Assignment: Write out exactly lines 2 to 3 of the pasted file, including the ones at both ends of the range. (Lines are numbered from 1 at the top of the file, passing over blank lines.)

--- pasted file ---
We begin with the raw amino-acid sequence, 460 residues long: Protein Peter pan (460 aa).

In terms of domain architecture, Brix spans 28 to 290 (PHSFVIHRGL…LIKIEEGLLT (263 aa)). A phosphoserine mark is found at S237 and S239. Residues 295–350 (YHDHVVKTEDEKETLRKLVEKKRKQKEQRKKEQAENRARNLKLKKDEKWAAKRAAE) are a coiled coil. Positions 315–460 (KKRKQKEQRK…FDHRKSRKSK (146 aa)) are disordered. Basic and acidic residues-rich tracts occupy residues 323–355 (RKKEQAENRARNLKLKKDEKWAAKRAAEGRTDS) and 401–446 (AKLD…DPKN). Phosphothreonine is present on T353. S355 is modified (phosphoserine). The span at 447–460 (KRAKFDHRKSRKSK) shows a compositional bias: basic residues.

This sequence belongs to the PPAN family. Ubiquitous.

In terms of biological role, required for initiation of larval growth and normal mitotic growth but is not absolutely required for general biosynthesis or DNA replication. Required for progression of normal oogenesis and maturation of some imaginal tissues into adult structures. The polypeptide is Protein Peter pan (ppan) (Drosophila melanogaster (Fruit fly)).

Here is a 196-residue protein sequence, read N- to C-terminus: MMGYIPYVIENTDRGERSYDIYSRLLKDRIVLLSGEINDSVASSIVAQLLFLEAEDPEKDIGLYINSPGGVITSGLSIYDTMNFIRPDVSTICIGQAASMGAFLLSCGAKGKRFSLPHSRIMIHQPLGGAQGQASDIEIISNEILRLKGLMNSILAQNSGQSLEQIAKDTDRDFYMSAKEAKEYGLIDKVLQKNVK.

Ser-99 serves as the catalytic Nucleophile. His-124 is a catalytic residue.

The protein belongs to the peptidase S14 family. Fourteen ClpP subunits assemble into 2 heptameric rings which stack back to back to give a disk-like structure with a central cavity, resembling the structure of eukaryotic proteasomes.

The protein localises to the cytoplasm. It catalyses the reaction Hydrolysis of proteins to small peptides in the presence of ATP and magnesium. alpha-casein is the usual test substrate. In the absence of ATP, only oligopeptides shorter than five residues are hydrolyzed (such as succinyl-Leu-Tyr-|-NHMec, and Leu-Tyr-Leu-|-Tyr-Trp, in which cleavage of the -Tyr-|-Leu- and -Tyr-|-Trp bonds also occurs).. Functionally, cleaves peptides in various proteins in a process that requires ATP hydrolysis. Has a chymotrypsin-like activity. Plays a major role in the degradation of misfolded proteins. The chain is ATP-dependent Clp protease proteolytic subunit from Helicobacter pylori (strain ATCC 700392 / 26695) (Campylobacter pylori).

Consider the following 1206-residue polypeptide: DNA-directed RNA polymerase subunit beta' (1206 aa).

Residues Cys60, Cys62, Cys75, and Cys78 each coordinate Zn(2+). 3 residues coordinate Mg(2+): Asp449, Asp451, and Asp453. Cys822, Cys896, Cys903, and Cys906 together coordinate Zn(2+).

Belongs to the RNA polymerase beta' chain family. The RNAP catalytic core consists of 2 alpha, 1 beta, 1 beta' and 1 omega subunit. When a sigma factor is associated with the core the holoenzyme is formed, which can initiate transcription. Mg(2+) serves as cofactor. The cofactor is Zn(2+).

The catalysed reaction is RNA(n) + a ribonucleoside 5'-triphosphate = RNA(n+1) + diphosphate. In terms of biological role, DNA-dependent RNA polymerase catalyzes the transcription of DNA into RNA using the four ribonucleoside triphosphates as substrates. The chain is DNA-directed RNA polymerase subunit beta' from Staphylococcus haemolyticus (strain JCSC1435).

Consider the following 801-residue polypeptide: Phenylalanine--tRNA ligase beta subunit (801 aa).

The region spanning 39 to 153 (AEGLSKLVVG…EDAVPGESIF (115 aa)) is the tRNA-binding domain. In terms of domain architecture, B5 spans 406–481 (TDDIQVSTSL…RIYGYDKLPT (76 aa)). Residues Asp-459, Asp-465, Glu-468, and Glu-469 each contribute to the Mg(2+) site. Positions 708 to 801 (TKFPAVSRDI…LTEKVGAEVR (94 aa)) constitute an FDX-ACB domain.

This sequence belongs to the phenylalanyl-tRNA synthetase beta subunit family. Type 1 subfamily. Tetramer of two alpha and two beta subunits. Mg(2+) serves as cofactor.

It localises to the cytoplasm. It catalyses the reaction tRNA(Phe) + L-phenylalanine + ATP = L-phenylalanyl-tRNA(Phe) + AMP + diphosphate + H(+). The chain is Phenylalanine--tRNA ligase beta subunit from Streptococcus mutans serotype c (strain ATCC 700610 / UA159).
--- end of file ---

In terms of domain architecture, Brix spans 28 to 290 (PHSFVIHRGL…LIKIEEGLLT (263 aa)). A phosphoserine mark is found at S237 and S239. Residues 295–350 (YHDHVVKTEDEKETLRKLVEKKRKQKEQRKKEQAENRARNLKLKKDEKWAAKRAAE) are a coiled coil. Positions 315–460 (KKRKQKEQRK…FDHRKSRKSK (146 aa)) are disordered. Basic and acidic residues-rich tracts occupy residues 323–355 (RKKEQAENRARNLKLKKDEKWAAKRAAEGRTDS) and 401–446 (AKLD…DPKN). Phosphothreonine is present on T353. S355 is modified (phosphoserine). The span at 447–460 (KRAKFDHRKSRKSK) shows a compositional bias: basic residues.

This sequence belongs to the PPAN family. Ubiquitous.